Review embargoes set a date and time at which reviewers are allowed to release their reviews, usually a day or so before the game’s release.  The positive spin on a review embargo is that (assuming review copies are provided well ahead of time) the reviewers are able to create a comprehensive picture of the game for review, rather than rushing to release theirs in the first wave of reviews (which is a significant boost to the attention a review receives).  The negative is, of course, that consumers still have to wait for the day before a game’s release to see reviews for it, and with games advertising pre-order bonuses and building hype for months before release, a consumer’s desire to maximize what they get out of buying the game is pitted in a war of attrition against their patience and desire for reviews of the product before purchase.  Still, with consideration for reviewers, the embargo is not a wholly bad practice.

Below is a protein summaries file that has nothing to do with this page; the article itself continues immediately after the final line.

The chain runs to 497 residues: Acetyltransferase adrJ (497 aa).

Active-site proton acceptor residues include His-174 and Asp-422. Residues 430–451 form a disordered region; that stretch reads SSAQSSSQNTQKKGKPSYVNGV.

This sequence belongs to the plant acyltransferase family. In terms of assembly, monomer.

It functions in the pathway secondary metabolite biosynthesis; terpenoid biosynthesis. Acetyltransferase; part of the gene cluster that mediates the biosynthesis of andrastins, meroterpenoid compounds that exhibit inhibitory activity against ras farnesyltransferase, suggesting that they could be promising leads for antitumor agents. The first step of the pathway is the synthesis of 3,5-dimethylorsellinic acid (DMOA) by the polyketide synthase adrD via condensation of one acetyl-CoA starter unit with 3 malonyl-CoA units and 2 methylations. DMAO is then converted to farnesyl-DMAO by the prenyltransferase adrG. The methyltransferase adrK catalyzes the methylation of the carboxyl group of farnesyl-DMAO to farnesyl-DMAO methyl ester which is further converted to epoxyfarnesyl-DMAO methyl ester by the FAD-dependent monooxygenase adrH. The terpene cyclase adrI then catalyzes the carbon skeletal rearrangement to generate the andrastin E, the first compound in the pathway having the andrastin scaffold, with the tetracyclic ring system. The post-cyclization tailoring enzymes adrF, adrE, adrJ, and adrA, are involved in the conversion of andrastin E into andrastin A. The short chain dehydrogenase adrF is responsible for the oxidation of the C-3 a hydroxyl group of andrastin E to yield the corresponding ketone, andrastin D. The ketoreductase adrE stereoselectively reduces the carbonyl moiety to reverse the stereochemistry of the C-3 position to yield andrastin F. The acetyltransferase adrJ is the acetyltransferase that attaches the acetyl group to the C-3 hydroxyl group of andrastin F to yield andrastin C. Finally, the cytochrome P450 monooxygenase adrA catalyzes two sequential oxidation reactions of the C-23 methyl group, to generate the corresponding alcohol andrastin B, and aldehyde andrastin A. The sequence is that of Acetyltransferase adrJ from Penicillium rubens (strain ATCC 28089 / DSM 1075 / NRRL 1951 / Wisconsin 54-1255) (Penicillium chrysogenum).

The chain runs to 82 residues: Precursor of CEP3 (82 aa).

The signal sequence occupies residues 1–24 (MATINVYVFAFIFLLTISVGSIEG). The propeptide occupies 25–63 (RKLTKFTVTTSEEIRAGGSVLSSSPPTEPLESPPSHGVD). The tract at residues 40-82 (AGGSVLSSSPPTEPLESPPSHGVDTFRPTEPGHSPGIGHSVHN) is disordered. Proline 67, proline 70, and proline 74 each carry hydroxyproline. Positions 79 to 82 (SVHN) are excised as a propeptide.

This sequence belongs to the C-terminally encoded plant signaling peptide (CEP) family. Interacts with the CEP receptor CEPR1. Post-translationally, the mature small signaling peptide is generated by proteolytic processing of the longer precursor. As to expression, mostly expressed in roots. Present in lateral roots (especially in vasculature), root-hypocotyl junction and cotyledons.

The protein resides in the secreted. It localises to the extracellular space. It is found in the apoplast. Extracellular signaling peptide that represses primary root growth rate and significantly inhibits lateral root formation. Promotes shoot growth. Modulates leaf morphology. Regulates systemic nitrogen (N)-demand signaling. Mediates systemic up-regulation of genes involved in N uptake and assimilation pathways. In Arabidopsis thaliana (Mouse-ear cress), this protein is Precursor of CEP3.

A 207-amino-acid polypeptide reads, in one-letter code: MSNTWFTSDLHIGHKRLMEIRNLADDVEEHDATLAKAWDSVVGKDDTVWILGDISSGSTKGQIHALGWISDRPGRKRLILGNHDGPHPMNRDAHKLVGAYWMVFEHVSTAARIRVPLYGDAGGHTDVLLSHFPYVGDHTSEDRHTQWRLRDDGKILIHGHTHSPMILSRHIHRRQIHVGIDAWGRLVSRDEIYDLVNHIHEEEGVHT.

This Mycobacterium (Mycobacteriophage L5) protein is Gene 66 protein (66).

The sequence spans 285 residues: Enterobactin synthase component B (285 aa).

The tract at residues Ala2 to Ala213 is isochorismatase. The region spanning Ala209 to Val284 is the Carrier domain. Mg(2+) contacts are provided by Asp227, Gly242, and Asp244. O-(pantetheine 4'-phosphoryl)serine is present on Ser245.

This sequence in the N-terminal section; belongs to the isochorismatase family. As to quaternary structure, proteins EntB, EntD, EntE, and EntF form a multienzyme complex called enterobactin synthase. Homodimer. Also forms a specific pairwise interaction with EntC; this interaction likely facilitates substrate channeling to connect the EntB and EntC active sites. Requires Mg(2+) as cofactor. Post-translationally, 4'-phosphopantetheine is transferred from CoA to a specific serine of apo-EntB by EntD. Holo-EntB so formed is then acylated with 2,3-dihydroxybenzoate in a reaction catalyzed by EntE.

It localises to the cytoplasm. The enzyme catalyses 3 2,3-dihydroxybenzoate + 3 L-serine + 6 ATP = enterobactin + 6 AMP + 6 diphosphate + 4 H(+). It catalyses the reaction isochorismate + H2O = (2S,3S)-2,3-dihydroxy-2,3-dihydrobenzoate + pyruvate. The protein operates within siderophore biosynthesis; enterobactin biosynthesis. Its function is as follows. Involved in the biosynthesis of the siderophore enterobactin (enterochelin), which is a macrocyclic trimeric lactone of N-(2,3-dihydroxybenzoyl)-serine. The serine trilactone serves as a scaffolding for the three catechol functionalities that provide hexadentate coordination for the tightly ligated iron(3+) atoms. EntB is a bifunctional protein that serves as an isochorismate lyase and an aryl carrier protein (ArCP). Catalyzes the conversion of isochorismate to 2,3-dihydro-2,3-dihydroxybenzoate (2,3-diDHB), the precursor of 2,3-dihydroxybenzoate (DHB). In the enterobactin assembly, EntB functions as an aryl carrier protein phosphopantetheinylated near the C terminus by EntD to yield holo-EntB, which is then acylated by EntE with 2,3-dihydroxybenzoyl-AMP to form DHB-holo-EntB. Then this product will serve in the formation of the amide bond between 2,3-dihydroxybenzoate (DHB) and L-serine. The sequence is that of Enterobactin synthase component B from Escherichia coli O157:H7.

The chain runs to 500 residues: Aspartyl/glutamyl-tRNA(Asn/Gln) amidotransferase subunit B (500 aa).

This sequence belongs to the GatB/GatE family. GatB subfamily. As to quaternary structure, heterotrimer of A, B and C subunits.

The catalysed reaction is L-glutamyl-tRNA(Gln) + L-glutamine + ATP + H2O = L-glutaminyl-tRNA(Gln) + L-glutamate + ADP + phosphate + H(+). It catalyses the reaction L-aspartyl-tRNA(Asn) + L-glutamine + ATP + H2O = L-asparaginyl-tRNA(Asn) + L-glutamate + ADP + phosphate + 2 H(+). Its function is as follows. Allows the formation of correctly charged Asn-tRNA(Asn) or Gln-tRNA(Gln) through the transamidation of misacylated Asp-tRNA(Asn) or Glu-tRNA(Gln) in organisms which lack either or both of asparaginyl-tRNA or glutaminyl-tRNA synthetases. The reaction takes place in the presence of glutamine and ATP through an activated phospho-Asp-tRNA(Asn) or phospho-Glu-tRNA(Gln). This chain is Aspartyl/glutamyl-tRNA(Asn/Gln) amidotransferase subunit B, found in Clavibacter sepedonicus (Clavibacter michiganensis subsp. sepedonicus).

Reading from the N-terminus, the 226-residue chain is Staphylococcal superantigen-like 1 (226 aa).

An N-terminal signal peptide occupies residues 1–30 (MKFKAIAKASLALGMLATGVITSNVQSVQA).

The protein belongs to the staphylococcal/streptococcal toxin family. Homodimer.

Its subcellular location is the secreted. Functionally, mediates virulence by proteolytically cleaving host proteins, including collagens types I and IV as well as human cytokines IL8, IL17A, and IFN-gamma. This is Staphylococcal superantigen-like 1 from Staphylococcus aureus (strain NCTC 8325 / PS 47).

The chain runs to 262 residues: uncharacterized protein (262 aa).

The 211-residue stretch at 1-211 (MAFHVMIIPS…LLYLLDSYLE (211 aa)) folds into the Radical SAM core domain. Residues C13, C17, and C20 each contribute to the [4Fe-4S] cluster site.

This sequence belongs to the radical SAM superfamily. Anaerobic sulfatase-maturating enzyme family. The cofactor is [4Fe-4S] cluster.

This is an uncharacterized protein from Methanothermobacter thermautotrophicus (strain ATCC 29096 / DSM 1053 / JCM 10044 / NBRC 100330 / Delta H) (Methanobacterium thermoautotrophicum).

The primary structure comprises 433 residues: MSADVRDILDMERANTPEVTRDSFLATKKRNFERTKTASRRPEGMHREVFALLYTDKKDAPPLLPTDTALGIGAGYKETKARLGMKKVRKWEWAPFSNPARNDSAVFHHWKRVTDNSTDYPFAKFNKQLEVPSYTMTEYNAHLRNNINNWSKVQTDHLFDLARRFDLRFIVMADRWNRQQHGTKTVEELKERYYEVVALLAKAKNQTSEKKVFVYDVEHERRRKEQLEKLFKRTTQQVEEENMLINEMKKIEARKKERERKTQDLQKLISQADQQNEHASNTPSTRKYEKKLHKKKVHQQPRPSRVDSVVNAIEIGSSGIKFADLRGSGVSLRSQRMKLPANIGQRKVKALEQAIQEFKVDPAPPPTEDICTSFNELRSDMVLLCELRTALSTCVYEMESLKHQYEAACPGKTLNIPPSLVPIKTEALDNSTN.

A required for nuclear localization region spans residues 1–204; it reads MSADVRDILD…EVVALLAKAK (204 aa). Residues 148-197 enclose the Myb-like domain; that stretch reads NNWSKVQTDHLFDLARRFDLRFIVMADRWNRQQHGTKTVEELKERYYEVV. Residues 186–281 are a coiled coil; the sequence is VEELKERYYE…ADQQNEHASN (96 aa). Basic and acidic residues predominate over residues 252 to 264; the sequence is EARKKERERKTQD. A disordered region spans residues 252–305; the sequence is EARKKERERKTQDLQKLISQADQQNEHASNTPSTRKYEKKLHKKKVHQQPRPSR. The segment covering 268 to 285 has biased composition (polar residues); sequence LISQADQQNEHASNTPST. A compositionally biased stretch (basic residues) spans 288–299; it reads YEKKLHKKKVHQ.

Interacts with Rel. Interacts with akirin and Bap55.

Bethesda’s new policy backtracks the advantages of an embargo to reviewers, further harms consumers, and only benefits the publisher themselves.  Because the review copies are only released the day before launch anyway, Bethesda has no need for an embargo.  The reduction to competitive pressure on reviewers from an embargo no longer exists, and in the case of Bethesda’s games, reviews available at release take the form of brief, unplanned first-impressions videos, and hurried professional reviews from critics who likely have not even finished the game.  This puts enormous pressure on any critic without a loyal following and with a desire to release reviews in time for pre-order bonuses, and makes consumers wait until moments before release for uninformative reviews to make a decision about where to spend their money.